Or it may simply be due to what teachers do: We build a rapport with pupils. This is the most important part of teaching, I believe: Building a positive connection. This is something that's often overlooked, I fear, but it is absolutely essential. Once you have a positive connection, you have to maintain that connection, otherwise you'll be back to square one. But when you've got that pat down, you can expect everything and anything from your students.
And that's when you get out the big guns: Topics that are of interest to your students, feedback to and fro, democratic ideas in deciding topics (that is to say, pupils have a say) and, of course, hands-on experimentation. This is possible in basically any subject, yet teachers often don't do this as much. Oh sure, have experiments in chemistry, biology and physics. Maybe in geography. But what about the languages, history or maths? Once you realize that you can experiment even here, you're (in my opinion) on track to becoming an excellent, motivating teacher.

Does this answer your question or did I misunderstand it?
"Sometimes people don't want to hear the truth because they don't want their illusions destroyed." ― Friedrich Nietzsche

"I shall achieve my objectives through the power... of Science!" --LessWrong
Mon Dec 16, 2013 11:01 am
Aught3ModeratorUser avatarPosts: 4290Joined: Fri Feb 27, 2009 3:36 amLocation: New Zealand Gender: Male

Post Re: Communication in schools

I think you understand my question and addressing it but perhaps not quite answering it, so to speak :lol:

When you say "Basically, it all boils down to motivating pupils to participate on their own, to be happy that they're in school." that is exactly it. Physical punishment, punitive actions, or the use of shame in the classroom don't achieve this goal but "building a positive rapport" and "classroom conflict resolution" do build this type of environment.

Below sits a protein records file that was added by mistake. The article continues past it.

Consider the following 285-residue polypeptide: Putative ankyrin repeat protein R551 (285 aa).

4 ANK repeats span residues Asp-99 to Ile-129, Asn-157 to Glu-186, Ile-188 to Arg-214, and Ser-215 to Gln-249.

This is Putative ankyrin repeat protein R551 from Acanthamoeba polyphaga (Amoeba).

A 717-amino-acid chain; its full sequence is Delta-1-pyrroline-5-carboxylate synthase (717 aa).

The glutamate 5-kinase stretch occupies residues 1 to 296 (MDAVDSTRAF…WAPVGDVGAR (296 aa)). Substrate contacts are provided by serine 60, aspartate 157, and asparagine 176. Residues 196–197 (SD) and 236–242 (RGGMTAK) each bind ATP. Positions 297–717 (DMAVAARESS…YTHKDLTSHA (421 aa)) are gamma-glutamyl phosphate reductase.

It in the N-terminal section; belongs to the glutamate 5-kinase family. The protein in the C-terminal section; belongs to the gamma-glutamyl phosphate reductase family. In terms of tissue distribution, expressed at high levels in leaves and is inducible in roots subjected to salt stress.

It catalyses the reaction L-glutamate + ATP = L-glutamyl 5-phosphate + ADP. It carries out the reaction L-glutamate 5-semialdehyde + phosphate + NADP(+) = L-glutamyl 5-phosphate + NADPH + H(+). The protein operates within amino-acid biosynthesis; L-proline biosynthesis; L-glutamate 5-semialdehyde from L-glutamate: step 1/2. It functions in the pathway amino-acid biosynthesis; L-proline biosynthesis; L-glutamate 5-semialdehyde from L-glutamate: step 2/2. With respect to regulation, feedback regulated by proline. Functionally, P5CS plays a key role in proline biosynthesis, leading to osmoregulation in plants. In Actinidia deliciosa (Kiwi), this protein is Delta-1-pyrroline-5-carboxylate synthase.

Your final paragraph is excellent and it seems to me like you are well on your way to becoming an outstanding teacher (I actually did think you were already a teacher, not in training). Were the ideas contained in this paragraph part of your teacher training courses? Did you pick them up from somewhere else or develop them on your own? If they have a formal basis either in your courses or books I'd be interested to hear more about the background.

I do find it strange that you don't have to do classroom placements as part of your training. At school in NZ it was not particularly unusual to get a student teacher (who was supervised by the regular teacher) come in and observe then take over lessons for a week or so.

The thing about immigrant children being particularly motivated comes a lot from the parents I think. They are have an incredible belief in the power of education to quickly move their children up in society and economically. It's interesting that in Austria a university degree still means a job. In a place like the US, for example, a university degree makes it more likely you will be able to get a job but is no longer a guarantee. Yet this is the story kids are still being told and they're not stupid, they know this is no longer the case in their economy.

Just for information purposes I have a lot of teachers in my family so this may be a topic for conversation this Christmas.
Wanderer, there is no path, the path is made by walking.
Mon Dec 16, 2013 10:47 pm